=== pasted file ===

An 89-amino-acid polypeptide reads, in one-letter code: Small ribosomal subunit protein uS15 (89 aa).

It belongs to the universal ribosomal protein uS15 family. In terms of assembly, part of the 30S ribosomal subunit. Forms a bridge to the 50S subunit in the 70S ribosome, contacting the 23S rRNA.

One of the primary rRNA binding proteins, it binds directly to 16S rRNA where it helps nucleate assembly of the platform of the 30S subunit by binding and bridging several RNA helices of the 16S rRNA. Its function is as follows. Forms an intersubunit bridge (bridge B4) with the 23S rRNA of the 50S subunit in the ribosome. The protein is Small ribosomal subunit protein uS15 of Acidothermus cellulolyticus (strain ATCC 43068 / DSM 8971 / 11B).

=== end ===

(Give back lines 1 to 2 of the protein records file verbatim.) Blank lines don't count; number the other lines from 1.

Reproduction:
An 89-amino-acid polypeptide reads, in one-letter code: Small ribosomal subunit protein uS15 (89 aa).

It belongs to the universal ribosomal protein uS15 family. In terms of assembly, part of the 30S ribosomal subunit. Forms a bridge to the 50S subunit in the 70S ribosome, contacting the 23S rRNA.